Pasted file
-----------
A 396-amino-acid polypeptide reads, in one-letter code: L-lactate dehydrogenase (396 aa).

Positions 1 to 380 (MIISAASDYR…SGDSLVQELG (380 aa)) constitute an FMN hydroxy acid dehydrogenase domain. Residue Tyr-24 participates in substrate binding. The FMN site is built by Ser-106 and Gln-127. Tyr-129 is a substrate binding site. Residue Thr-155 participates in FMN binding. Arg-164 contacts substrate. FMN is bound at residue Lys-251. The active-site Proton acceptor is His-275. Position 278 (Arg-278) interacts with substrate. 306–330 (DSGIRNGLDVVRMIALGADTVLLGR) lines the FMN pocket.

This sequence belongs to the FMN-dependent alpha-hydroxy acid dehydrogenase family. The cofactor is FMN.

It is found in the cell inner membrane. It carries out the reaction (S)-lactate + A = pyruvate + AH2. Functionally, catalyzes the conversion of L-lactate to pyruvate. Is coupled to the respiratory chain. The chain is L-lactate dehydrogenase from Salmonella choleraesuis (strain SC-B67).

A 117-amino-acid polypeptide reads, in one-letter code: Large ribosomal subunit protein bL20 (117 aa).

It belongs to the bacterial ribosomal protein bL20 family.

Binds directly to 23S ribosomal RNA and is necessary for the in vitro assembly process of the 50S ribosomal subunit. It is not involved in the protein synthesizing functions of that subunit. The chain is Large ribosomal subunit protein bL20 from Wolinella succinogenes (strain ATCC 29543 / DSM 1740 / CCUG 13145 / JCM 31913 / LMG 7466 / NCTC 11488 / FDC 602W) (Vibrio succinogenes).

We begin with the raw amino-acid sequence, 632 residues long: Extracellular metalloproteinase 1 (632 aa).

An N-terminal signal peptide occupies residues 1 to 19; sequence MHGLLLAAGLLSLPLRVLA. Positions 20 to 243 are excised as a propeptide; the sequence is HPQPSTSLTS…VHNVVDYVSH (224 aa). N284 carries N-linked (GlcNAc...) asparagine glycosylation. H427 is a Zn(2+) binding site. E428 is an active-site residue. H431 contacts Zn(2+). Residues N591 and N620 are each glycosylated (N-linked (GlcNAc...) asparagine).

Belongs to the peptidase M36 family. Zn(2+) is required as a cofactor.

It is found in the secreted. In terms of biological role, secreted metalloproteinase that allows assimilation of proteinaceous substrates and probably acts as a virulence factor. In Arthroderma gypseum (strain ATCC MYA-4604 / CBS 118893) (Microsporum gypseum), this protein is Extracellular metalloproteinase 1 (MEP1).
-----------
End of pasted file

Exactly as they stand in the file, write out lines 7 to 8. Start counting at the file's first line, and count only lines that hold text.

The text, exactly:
Binds directly to 23S ribosomal RNA and is necessary for the in vitro assembly process of the 50S ribosomal subunit. It is not involved in the protein synthesizing functions of that subunit. The chain is Large ribosomal subunit protein bL20 from Wolinella succinogenes (strain ATCC 29543 / DSM 1740 / CCUG 13145 / JCM 31913 / LMG 7466 / NCTC 11488 / FDC 602W) (Vibrio succinogenes).

We begin with the raw amino-acid sequence, 632 residues long: Extracellular metalloproteinase 1 (632 aa).